JOHN RUSTIN: I tell people often when I go speak in public that the Lord called me into the ministry, but the ministry was not as a pastor but as a lobbyist. I often get strange responses, but that’s the truth. Jere, when you’re at the Legislature, what is your kind of approach or philosophy? What do you think are some of the keys to being a successful advocate or lobbyist, particularly as one who works on what some might consider to be some of the most controversial issues that we face in our culture today?
JERE ROYALL: The more I work in this area, I think, the more that comes into focus for me is my understanding of why I am doing the work that I do each day. That it’s all part of loving my neighbor. Again, it’s just the calling that God has in each of our lives, to have, what I’ve heard defined that word “love,” to be an unselfish, unconditional commitment to the greatest good of another. As we approach our work at the Family Policy Council with that understanding, we first start by looking at the issues and we do extensive research. We look at the medical, social, scientific evidence, any facts, any information that we can find about the particular issue, and then we realize that as we’re looking at that information, really the foundation is God’s Word. Because He’s the one who made us, He knows what’s best for us. So when you do the research from all the other perspectives outside of the Bible, you realize that when you find the truth, it’s gonna line up with God’s Word because He’s the Author of Truth. And so that’s how we look at the policy information that we provide, and that’s the heart and mind that we want to have as we approach the policy. But really, as I mentioned earlier, just as, if not more, important than the policy are the relationships that we have with the people as we’re sharing the information that we find from our research. I know that the outcome of the issues that we are working on is very important, but also, it’s how we communicate about these important issues, in the way that we speak, the way that we write, the way we interact with others. Do they really see God working in and through us where they really see the message, the unselfish, unconditional commitment to the greatest good of others. So those are the the two things that I have tried to learn to put together personally. And then I think, we as an organization try to put together finding the facts—the truth about an issue and communicating that truth in love— speaking the truth in love as God calls us to do.
JOHN RUSTIN: That is a great insight into the background and the backdrop of NC Family. And, kind of along that same line Jere, would you say that NC Family is pretty much the same as all other organization who lobby in the General Assembly? Are we similar to other groups, or do we differ in some respects from many of the other organizations who have or hire lobbyists?
JERE ROYALL: I think one of the things that’s unique about the way we interact with elected officials is that we are a research and education organization that publishes emails, magazines, produces radio shows like this one, to help inform and educate them about important issues that they’re working on. We are unique in that, in addition to our lobbying, we provide these resources. I know there are a few other organizations that work specifically on the issues that we are focused on. One of the things that I think is unique, because these are often very controversial, emotional issues, is the opportunity that we have, and I know there are other Christian lobbyists there who have the same opportunities for elected officials to see Christ in them and to be drawn, for God to work through them to draw people to Himself. But, the nature of the issues that we work on, I think, gives us a unique opportunity for people to see these are important questions and that the perspective that we are sharing with them is based, again what I mentioned earlier, on a love for others, really caring and wanting God’s best for other people. And that our hope of what happens as a result of our interactions with elected officials is that they see Christ in us and that He works through us to draw people to Himself.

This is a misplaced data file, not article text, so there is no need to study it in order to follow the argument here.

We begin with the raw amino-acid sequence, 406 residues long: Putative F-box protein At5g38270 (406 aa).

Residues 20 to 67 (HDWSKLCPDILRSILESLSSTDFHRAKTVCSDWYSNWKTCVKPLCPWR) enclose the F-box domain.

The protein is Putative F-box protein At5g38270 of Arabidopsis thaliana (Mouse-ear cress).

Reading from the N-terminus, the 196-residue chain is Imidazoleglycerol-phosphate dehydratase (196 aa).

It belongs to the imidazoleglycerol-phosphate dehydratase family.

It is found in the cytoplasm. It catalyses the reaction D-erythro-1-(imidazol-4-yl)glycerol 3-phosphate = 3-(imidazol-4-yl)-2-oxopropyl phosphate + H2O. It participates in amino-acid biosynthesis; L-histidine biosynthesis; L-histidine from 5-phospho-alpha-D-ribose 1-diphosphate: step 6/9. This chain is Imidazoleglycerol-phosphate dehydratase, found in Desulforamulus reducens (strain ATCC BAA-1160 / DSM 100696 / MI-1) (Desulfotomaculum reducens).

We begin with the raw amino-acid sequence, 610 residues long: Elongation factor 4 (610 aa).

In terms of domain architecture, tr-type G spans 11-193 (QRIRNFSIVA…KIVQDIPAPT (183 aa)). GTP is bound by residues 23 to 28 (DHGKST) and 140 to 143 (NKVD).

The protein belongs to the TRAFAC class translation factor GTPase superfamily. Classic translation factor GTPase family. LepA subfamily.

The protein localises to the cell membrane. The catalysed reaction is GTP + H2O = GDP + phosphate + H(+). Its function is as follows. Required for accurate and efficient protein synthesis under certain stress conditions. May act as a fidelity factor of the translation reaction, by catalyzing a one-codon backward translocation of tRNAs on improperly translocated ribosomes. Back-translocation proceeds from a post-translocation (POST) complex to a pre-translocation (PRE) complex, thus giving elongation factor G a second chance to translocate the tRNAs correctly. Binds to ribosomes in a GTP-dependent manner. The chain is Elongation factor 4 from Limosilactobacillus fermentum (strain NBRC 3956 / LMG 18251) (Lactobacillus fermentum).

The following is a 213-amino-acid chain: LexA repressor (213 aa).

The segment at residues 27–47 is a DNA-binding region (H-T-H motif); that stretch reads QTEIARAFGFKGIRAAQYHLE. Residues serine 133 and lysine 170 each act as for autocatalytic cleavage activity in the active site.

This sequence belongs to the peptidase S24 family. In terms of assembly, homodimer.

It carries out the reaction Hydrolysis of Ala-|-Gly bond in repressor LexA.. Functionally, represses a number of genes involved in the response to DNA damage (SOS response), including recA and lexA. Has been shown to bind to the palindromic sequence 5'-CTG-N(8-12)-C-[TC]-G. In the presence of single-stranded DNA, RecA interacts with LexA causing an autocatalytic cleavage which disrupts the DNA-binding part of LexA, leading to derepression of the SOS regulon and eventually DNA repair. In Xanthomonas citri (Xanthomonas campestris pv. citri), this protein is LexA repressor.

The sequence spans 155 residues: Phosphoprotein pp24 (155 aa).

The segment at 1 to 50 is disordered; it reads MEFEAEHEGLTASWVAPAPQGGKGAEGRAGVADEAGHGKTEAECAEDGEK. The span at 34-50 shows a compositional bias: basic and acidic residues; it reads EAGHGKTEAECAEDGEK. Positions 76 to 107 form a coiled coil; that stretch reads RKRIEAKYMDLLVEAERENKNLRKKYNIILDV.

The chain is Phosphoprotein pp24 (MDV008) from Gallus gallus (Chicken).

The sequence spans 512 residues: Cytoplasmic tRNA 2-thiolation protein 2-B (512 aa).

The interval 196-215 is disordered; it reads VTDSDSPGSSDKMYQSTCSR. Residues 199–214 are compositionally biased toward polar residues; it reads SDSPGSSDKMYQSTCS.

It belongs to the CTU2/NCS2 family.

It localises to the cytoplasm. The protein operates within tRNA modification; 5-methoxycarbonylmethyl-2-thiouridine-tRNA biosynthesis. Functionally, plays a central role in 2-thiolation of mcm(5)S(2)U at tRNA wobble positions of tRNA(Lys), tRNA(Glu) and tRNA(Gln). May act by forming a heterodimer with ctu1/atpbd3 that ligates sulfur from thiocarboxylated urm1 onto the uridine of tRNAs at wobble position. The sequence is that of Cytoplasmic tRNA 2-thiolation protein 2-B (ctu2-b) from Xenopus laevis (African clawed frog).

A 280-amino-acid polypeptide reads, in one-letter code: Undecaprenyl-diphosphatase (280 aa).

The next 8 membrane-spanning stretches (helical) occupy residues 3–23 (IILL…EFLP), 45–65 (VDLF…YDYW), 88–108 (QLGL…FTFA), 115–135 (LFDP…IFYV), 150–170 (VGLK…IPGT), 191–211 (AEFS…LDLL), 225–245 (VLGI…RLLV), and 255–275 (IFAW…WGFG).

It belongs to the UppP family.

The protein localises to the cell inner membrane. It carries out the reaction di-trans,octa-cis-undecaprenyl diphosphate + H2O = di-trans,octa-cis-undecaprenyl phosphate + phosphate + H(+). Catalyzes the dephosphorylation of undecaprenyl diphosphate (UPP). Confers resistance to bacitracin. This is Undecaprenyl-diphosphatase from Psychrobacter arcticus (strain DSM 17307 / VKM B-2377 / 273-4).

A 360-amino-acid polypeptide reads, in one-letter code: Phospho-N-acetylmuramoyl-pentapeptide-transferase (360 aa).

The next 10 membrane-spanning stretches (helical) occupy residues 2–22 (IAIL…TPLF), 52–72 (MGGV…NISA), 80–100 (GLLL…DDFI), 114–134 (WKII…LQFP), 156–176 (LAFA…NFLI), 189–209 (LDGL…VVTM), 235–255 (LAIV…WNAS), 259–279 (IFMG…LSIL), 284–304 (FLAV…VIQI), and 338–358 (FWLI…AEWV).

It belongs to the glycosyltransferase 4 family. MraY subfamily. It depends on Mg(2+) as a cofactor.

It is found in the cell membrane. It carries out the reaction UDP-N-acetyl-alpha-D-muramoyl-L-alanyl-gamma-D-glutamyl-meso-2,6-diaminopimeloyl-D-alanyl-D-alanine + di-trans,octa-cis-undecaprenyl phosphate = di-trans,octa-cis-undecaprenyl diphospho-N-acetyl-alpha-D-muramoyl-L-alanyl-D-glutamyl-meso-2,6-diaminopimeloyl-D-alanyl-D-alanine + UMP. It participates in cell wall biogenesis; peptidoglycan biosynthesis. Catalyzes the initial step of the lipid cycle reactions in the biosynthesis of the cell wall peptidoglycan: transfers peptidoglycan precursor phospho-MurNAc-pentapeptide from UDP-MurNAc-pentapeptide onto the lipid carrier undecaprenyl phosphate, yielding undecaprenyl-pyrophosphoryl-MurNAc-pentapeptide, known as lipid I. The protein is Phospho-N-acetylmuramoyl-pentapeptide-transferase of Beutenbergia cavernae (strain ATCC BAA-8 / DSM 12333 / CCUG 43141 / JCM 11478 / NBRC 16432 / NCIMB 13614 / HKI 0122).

JOHN RUSTIN: Jere, as we close our conversation this week, what words of guidance or encouragement would you give to folks who really want to make a difference and who understand that they can make a difference if they simply make themselves available and take the initiative to get to know their elected officials, and then engage those elected officials when issues come up that they care about.
JERE ROYALL: They definitely can play a very important role. I know as important as the role can be of lobbyists and others who are trying to help inform elected officials, when they hear from the people back home who they represent, and we’ve heard this over and over, that makes a tremendous impact on them. To know that the people they represent have taken the time and effort to be informed on the issues that people are contacting them about, and really the more personal—that’s something else we’ve heard—the more personal the contact, the stronger the message is to the elected officials about a particular issue. Emails are important and are helpful. Phone calls, I think as we have heard, are even more impactful. And then really the most personal interaction is a personal visit, whether it’s to a legislator’s office or to their office back at home in the district. So, yes, people becoming involved is definitely an important part of what can and needs to happen in our decision making process in our state and our federal and our local governments.
JOHN RUSTIN: Jere Royall, thanks so much for being with us on Family Policy Matters this week. We look forward to talking with you next week about some of the specific issues the North Carolina General Assembly dealt with during the recently concluded session. Thanks for your time.
JERE ROYALL: Thank you.